05 Jan 2013 — By Fari Payandeh
The thickening line of optimism wrapping around the vector of time is a harbinger of what is to come. As I was browsing through the Big-Data-related articles that I had collected in 2012, I couldn’t help but noticing the positive trend in the way the world is viewing it. Nonetheless, a chorus of voices, conveying a message of admonishment has been reverberating through the corridors of academic and scientific communities. The gap between the overly optimistic business world and the prudent scientific world is primarily created by the forces that have stumbled into a delicious opportunity for making huge profits. They see Big Data as a low hanging fruit and they are working around the clock to promote it. Some of these “experts” don’t have the foggiest idea of what’s under the hood. “Something true when whispered becomes false when shouted”, and that is part of the problem. On the opposite pole, some scientists wrongly assume that Big Data is just another fad and it will collapse under its own weight. I believe that the current state of this technology is the most sensitive barometer for measuring its future potential. However, the technology has two arms, albeit inextricably intertwined, working on two different requirements. Big Data’s first arm came to life out of operational necessities after some Web 2.0 companies hit an impasse while utilizing traditional RDBMS technology. The second arm, the analytics, already existed in the IT industry, but needed a transplant to give it Business Intelligence capabilities. The operational arm has been successfully implemented by companies like Facebook; Facebook ingests around 500 TB of data per day– an astonishing value compared to traditional Data Warehousing limits. The evidence abounds that the operational capabilities of Big Data are indisputable.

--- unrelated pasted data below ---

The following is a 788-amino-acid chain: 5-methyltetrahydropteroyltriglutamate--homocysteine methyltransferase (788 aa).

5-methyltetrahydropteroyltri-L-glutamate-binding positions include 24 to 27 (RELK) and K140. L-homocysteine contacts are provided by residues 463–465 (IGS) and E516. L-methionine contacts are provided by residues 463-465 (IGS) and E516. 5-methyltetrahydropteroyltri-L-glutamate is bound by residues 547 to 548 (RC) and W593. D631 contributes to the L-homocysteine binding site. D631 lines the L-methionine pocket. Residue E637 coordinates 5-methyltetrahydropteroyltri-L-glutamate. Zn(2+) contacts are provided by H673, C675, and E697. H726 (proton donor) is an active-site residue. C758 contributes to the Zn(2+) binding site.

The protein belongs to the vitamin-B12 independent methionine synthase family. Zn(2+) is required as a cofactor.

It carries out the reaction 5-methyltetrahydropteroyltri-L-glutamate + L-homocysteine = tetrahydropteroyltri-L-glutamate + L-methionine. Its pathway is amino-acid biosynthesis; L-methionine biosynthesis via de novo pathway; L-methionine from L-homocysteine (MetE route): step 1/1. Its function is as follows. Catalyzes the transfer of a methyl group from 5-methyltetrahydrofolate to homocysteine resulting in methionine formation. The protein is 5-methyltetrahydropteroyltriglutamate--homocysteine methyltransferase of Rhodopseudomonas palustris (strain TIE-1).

Now, let’s examine the point of contention, which is Big Data Analytics. No one questions the value that analytics might bring to businesses. The rift is caused by the disagreements over the practical aspects of creating value, and not its merits. Here is a good example of what is under scrutiny: How are we going to derive insight from bad data? Many companies are grappling with making sense of the operational data they have collected, let alone distilling raw data into intelligence. With that in mind, there are companies that have succeeded in increasing revenues and reducing costs as a result of implementing Big Data Analytics. As the world becomes one huge Network– one entity one IP address— arena, connecting billions of devices, and as more and more sensors are implanted in “things”– appliances, buildings, offices, homes, vehicles, factories, medical devices, and big machineries, we will witness a societal metamorphosis. Just as breaking the sound barrier unleashed the forces that changed the world in terms of air travel and warfare, breaking the data size barrier will inevitably change the world in terms of making it a SMART place. Does it mean that every company that sits on top of large amounts of data will directly benefit from this new technology? The answer is No. Is Big Data going to change the world as we know it? The answer is a resounding Yes, but it will take some time for Big Data’s true identity to be revealed.